Olympic time trial disappointment for Emma Pooley

Great Britains Emma Pooley competes during the women's road cyling individual time trials on the fif

Great Britains Emma Pooley competes during the women's road cyling individual time trials on the fifth day of the Rio Olympic Games, Brazil. PRESS ASSOCIATION Photo. Picture date: Wednesday August 10, 2016. Photo credit should read: David Davies/PA Wire. RESTRICTIONS - Editorial Use Only. - Credit: PA

Emma Pooley was bitterly disappointed after a lowly Olympic road time trial finish behind Kristin Armstrong, who won a third straight title a day before her 43rd birthday.

Pooley quit cycling after the 2014 Commonwealth Games in Glasgow but was persuaded to come out of retirement by the hilly nature of the 29.8-kilometres time trial route at Pontal.

But the 33-year-old could finish only 14th as the United States' Armstrong won in 44 minutes 26.42 seconds. Pooley clocked 46mins 31.98secs.

'I'm disappointed with the result,' said Pooley, silver medallist behind Armstrong at Beijing 2008 and sixth at London 2012.

'In life you take the opportunities you're given and do the best you can with them. I'm very grateful for them.

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'You don't know whether the difference between a medal or not is a tiny thing or a big thing.

'I have to be happy with the decision I made (to come back) and the preparation. I don't think there was anything glaringly wrong with it, just the result.'

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Pooley was the 11th of 25 riders to start and had a slight wobble on the ramp.

She said: 'I couldn't clip in with one foot at the start. That occasionally happens. It didn't take long.'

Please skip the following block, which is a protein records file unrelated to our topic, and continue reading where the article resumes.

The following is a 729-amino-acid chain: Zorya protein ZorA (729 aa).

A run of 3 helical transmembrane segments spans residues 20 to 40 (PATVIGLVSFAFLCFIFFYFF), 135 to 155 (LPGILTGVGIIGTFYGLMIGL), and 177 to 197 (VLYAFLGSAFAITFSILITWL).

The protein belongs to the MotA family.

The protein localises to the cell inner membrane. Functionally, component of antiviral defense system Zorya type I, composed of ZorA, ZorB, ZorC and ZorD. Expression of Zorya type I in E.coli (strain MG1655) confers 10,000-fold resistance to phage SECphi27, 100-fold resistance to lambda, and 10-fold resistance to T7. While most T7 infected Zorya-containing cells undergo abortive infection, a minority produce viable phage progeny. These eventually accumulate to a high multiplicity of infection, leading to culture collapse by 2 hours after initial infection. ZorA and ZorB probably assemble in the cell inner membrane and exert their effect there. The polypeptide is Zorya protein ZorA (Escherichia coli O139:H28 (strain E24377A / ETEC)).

But the diminutive rider never recovered, struggling in wet and windy conditions near the Rio coast.

Pooley added: 'It's winter in Brazil. We knew there was a chance of rain.

'From my point of view, my physiology, it's a bit tougher when there's a strong, blustery wind like that. It makes it a bit harder to control the bike.'

Pooley, who has a PhD in geotechnical engineering and is based in Switzerland, says she does not know what the future holds.

She is entered for more long-distance triathlons, where prize money is good, but is yet to decide whether to compete.

'I'll have to look at my budget. It might be a back to normal job,' she said.

Armstrong won by 5.55s from Russia's Olga Zabelinskaya, who was second in 44:31.97, while road race champion Anna van der Breggen of Holland was third in 44:37.80.

Zabelinskaya claimed bronze medals in the road race and time trial at London 2012, but served an 18-month anti-doping suspension after testing positive for octopamine, a stimulant with fat-burning qualities.

She was initially cleared of wrongdoing by the Russian Cycling Federation, but the UCI, cycling's world governing body, contested the decision at the Court of Arbitration for Sport and her ban was implemented.

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